Treasuries rose across the board, sending the 10-year Treasury yield 6 basis points lower. The dollar rose against all of its Group-of-10 counterparts, except the yen and Swiss franc.
The benchmark S&P 500 is emerging from the longest weekly slump since 2011, but rebounds in risk sentiment are proving fragile amid tightening monetary settings, Russia’s war in Ukraine and China’s Covid lockdowns.
In some of his most hawkish remarks to date, Federal Reserve Chair Jerome Powell said Tuesday that the US central bank will raise interest rates until there is “clear and convincing” evidence that inflation is in retreat. Chicago Fed President Charles Evans said Wednesday he sees a half-point rate increase at next month’s meeting and “probably thereafter.”
- “We are pricing in a growth scare,” Lori Calvasina at RBC Capital Markets told Bloomberg TV. “The market is trying to find a bottom here. There is a lot of uncertainty in this market right now about whether or not that recession is going to come through or if it’s going to be another near-death experience.”
- “The threat to asset prices is broad-based inflation pushing central banks to tighten monetary policy even more rapidly,” Carl Ludwigson at Bel Air Investment Advisors said in a note. “If the Federal Reserve’s policy response proves too aggressive, then Treasuries and high-quality municipal bonds will again be the place to hide as tighter financial conditions lead to demand destruction.”
In Europe, new-vehicle sales shrank for a 10th month in a row as the industry remains mired in supply-chain crises, while euro-area inflation plateaued at a record high. Meanwhile, UK inflation rose to its highest level since Margaret Thatcher was prime minister 40 years ago, adding to pressure for action from the government and central bank.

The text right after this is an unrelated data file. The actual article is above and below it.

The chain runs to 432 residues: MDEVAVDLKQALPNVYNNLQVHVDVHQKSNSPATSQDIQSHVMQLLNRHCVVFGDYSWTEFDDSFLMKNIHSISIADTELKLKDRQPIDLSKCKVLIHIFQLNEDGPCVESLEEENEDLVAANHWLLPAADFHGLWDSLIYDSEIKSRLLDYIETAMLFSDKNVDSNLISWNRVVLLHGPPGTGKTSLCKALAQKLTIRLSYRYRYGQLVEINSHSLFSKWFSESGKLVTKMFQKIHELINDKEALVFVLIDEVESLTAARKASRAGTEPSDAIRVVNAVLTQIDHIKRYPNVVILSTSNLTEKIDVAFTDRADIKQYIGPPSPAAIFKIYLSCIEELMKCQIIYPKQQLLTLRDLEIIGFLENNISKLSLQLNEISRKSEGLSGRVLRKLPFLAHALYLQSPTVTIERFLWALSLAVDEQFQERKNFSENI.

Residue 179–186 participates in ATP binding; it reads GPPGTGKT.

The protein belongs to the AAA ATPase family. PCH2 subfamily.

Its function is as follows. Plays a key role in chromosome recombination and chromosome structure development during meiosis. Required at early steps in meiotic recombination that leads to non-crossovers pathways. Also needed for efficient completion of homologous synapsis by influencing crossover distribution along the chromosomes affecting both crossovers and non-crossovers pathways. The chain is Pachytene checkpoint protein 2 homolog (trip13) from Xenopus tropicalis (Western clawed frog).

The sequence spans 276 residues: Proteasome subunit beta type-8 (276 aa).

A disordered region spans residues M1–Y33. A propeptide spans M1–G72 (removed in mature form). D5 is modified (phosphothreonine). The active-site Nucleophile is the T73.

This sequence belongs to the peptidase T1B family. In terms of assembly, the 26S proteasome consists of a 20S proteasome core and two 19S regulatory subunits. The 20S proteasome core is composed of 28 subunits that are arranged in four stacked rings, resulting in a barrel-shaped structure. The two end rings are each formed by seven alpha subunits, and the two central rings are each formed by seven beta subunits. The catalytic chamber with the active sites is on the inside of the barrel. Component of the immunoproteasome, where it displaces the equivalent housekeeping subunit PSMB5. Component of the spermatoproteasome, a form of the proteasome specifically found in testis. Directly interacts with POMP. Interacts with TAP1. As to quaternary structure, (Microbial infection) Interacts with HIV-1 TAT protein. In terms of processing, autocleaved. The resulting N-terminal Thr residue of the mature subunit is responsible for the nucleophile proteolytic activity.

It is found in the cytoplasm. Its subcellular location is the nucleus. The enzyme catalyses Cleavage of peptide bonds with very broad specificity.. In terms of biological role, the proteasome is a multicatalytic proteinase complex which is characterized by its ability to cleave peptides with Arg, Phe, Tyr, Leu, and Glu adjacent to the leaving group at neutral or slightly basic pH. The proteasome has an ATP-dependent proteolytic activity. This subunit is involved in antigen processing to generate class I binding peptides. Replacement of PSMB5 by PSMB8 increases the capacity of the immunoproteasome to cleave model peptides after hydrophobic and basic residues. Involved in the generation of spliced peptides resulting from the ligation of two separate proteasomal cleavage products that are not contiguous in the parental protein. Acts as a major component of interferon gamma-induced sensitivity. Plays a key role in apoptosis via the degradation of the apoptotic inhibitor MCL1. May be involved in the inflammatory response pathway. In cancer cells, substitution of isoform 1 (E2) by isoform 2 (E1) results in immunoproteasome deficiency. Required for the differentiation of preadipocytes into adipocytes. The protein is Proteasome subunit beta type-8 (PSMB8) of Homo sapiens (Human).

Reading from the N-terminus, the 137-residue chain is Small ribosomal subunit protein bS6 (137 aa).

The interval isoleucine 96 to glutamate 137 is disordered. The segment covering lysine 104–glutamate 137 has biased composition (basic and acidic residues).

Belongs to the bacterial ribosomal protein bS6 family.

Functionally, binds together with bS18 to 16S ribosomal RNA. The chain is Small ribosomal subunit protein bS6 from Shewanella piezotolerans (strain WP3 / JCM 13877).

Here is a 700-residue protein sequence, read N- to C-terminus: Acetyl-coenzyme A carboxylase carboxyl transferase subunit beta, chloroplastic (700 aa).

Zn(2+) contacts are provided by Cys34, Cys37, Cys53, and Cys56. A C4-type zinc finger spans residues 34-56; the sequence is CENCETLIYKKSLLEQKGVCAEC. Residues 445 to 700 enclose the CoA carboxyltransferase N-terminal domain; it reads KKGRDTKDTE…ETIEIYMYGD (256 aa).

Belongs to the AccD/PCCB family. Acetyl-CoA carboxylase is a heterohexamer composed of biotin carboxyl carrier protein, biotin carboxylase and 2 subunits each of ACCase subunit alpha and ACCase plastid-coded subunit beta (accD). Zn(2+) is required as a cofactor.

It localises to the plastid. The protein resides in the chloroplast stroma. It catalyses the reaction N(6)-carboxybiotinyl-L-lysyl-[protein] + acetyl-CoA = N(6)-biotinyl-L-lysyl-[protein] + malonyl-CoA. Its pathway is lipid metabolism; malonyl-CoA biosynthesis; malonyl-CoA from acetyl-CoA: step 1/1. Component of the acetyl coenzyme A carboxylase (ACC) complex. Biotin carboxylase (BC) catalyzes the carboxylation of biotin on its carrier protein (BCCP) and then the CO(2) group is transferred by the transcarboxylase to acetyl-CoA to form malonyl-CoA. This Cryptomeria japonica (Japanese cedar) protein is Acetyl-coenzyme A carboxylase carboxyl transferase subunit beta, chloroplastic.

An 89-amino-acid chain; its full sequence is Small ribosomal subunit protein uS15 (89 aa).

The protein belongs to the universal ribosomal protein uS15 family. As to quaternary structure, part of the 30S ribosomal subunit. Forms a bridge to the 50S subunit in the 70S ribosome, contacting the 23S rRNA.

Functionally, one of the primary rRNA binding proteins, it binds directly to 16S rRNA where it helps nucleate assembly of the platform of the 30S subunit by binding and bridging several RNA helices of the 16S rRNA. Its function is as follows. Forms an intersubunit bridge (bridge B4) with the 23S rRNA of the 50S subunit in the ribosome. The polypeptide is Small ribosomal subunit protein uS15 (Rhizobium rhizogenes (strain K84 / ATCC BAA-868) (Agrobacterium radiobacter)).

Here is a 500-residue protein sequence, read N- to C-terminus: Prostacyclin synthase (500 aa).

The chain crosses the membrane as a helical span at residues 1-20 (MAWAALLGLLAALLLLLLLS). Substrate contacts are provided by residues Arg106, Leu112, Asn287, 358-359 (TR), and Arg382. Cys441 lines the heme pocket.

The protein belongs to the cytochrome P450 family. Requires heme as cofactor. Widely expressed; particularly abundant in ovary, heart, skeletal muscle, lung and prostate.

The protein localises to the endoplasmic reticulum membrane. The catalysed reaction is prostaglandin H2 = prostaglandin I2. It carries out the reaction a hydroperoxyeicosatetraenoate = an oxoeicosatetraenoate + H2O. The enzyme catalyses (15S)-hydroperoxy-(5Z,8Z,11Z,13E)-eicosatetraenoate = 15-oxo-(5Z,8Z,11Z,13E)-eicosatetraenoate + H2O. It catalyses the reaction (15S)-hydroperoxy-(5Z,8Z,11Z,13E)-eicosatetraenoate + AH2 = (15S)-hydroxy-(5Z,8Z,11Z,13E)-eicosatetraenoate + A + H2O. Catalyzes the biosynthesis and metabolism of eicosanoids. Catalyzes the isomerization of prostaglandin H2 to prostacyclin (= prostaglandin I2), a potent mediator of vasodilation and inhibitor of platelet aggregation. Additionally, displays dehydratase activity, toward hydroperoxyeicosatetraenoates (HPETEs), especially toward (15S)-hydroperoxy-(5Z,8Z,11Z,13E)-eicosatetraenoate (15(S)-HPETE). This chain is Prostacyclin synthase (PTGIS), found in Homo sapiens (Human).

Elsewhere, the Biden administration is poised to fully block Russia’s ability to pay US bondholders after a deadline expires next week, a move that could bring Moscow closer to a default. Sri Lanka, meantime, is on the brink of reneging on $12.6 billion of overseas bonds, a warning sign to investors in other developing nations that surging inflation is set to take a painful toll
What damage will be done to the US economy and global markets before the Fed changes tack and eases policy again? The “Fed Put” is the theme of this week’s MLIV Pulse survey. Click here to participate anonymously.
What to watch this week:
- G-7 finance ministers and central bankers meeting Wednesday
- Philadelphia Fed President Patrick Harker speaks Wednesday
- China loan prime rates Friday
Some of the main moves in markets:
- The S&P 500 fell 2.6% as of 11:24 a.m. New York time
- The Nasdaq 100 fell 3%
- The Dow Jones Industrial Average fell 2.3%
- The Stoxx Europe 600 fell 1.1%
- The MSCI World index fell 1.7%
- The Bloomberg Dollar Spot Index rose 0.2%
- The euro fell 0.5% to $1.0494
- The British pound fell 0.7% to $1.2400
- The Japanese yen rose 0.8% to 128.33 per dollar
- The yield on 10-year Treasuries declined seven basis points to 2.92%
- Germany’s 10-year yield declined three basis points to 1.02%
- Britain’s 10-year yield declined two basis points to 1.86%
- West Texas Intermediate crude fell 1.8% to $110.36 a barrel
- Gold futures fell 0.3% to $1,813.90 an ounce
–With assistance from Michael Msika, Andreea Papuc, Robert Brand and Isabelle Lee.